Books Read in November, 2016 December 2, 2016Posted by jkahane in personal, reading hut.
Tags: book hut, books, month total, personal, reading, reading hut
It’s another month, and relatively early in the month. Thus, as is my standard usage of my blog space at or near the beginning of the month, I present the listing of my November, 2016 reads.
Books Read in November, 2016
The Witch Family by Eleanor Estes
Sword-Born by Jennifer Roberson (r)
November, 2016 Reader’s Digest
The Mapmaker’s War by Ronlyn Domingue
Thrones & Bones 1: Frostborn by Lou Anders
Oshenerth by Alan Dean Foster
The Only Pirate at the Party by Lindsey Stirling and Brooke S. Passey
The Muse by Jessie Burton
The Farthest Shore by Ursula K. Le Guin (r)
There Will Be Time by Poul Anderson
November, 2016 Locus
Coriolis – The Third Horizon RPG Beta by Free League Publishing (RPG) (PDF)
November was a pretty good month of reading for me, not only because of the sheer number of books I read for the month, but also because of the quality of most of them as well. My favourite books for the month include:
The Muse by Jessie Burton – Much to recommend in this novel. Not only is this a tale of love, danger, betrayal and revolution in 1936 Spain that is riveting for the impact on the characters, but it offers a time-and-place look at a nation on the verge of darkness, a harbinger of horrors to come. A human drama meets historical madness. Burton’s second novel (I read The Miniaturist last month) is no sophomore jinx.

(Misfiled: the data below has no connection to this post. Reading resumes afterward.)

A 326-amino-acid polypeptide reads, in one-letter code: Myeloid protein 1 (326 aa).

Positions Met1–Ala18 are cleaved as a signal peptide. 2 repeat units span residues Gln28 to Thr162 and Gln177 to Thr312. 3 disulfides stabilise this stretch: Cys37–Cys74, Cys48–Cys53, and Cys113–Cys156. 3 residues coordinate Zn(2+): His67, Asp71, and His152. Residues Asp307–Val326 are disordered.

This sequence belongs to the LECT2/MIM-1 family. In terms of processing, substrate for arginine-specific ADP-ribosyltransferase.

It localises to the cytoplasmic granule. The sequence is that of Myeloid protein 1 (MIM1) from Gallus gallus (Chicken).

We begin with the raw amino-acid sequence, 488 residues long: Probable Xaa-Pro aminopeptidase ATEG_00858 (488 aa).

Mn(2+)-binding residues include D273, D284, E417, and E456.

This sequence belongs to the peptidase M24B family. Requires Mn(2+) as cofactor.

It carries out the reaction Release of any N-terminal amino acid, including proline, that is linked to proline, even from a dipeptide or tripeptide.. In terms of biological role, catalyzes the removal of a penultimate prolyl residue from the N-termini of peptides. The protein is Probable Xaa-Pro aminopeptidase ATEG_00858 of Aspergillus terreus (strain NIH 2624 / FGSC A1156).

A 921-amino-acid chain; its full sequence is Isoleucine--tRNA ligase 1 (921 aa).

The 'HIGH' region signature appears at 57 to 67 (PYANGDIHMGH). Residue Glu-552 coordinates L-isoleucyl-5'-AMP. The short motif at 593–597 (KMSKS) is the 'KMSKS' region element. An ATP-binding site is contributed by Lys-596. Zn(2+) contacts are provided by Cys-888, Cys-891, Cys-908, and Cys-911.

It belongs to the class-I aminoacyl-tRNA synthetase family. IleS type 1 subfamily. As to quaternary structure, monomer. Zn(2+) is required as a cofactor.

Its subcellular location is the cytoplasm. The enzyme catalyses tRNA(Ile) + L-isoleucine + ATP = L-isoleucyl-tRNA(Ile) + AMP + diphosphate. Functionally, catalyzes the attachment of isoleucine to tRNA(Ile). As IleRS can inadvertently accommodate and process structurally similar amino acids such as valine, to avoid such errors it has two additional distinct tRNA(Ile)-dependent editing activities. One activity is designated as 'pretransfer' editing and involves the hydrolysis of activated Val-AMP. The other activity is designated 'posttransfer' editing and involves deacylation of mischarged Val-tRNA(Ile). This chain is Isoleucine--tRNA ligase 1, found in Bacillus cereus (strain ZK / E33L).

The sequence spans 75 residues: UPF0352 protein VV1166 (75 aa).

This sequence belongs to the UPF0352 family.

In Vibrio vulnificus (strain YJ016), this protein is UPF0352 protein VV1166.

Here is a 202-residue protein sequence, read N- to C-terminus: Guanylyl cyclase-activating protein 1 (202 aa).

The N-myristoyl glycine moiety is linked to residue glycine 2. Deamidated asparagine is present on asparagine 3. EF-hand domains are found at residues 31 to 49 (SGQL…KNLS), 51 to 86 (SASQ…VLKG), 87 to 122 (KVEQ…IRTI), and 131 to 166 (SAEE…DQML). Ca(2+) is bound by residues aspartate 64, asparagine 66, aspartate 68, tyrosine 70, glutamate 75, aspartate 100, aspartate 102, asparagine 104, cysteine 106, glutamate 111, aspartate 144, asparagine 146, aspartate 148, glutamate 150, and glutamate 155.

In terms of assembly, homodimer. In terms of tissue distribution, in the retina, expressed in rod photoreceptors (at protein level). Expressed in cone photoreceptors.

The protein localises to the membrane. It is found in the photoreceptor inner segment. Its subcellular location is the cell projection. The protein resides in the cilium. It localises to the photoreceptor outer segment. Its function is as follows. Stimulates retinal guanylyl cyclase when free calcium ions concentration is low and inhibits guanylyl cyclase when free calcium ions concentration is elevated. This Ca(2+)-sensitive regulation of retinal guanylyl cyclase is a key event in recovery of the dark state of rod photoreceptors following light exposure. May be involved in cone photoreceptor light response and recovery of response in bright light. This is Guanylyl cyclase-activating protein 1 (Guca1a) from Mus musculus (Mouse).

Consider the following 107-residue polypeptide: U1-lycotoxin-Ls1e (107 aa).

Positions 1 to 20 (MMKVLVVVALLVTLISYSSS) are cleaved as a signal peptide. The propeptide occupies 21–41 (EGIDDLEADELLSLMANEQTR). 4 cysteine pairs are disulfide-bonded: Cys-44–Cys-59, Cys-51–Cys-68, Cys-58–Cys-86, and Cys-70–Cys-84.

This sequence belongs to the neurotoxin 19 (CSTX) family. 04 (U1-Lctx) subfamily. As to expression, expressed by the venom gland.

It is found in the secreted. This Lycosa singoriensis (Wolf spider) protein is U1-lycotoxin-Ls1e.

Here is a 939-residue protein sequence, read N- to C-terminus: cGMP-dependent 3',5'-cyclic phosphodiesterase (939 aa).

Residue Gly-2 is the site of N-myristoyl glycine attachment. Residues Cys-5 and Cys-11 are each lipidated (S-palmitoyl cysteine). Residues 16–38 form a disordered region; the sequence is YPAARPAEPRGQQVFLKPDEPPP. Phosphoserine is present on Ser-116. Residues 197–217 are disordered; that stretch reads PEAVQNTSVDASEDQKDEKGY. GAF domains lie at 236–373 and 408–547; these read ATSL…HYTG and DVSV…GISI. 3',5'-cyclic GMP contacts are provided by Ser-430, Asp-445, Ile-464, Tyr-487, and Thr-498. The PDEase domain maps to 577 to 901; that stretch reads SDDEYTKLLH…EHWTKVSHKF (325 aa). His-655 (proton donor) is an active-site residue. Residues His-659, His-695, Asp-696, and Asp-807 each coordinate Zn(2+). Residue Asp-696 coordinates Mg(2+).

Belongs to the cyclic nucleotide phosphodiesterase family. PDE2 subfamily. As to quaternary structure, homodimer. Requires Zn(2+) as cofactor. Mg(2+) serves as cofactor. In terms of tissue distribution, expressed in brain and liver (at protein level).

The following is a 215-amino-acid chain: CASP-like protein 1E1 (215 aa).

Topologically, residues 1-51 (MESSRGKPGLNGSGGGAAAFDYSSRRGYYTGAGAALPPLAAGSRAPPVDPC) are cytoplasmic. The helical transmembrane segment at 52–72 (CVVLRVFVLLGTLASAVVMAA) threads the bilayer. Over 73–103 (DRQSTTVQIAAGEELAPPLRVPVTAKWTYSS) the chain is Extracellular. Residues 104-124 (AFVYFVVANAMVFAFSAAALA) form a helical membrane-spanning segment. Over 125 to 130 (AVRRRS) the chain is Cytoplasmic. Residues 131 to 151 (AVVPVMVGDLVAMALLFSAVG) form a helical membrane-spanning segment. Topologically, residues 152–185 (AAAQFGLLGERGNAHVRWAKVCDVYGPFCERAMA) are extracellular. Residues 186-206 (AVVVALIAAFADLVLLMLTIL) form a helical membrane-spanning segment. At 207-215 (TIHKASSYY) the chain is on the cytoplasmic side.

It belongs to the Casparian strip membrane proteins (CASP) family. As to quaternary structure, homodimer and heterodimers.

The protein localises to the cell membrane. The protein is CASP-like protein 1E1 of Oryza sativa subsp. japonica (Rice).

The Mapmaker’s War by Ronlyn Domingue – This book, the first in a trilogy, reads like a blend of William Morris, Ursula K. Le Guin, and Jeanette Winterson, that mixes social allegory and utopian yearnings with keen-edged, descriptive prose. That said, it’s written in ways that some might find unacceptable: second person narrator, unconventional dialogue tags, and no chapters. Don’t turned off by this, as it’s a fascinating read, quite refreshing in its own way.
Thrones & Bones 1: Frostborn by Lou Anders – This book has a lot going for it, and lots to love in it. The book is middle grade fantasy (for ages 8-12), but even adults are going to like this one. This is a smart adventure story for fans of dragons, frost giants, dwarves, sword fights and strategy games. There is a fair amount of humour in the book, a good example coming from two-headed trolls that our young hero, Karn, must outsmart to survive. The author does a good job combining the light-hearted feel of this genre’s fantasy adventure with high stakes conflict. A really good, quick read.
Overall, I managed to read 9 novels, 1 RPG and RPG product, 2 magazines, 0 comics, and 1 graphic novel in November. This brings the year total in 2016 to a set of numbers that look like this: 104 books, 21 RPGs and RPG products, 22 magazines, 140 comics, and 1 graphic novel.
Thoughts and comments are always welcome.